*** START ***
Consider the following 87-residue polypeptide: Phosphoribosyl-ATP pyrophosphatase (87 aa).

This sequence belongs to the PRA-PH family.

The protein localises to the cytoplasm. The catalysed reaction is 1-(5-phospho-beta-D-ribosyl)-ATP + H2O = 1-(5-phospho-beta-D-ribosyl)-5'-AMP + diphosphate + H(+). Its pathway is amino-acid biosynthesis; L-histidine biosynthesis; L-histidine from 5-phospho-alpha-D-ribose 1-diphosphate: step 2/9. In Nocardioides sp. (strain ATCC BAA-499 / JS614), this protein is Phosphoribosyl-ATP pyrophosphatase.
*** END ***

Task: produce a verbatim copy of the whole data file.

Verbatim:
Consider the following 87-residue polypeptide: Phosphoribosyl-ATP pyrophosphatase (87 aa).

This sequence belongs to the PRA-PH family.

The protein localises to the cytoplasm. The catalysed reaction is 1-(5-phospho-beta-D-ribosyl)-ATP + H2O = 1-(5-phospho-beta-D-ribosyl)-5'-AMP + diphosphate + H(+). Its pathway is amino-acid biosynthesis; L-histidine biosynthesis; L-histidine from 5-phospho-alpha-D-ribose 1-diphosphate: step 2/9. In Nocardioides sp. (strain ATCC BAA-499 / JS614), this protein is Phosphoribosyl-ATP pyrophosphatase.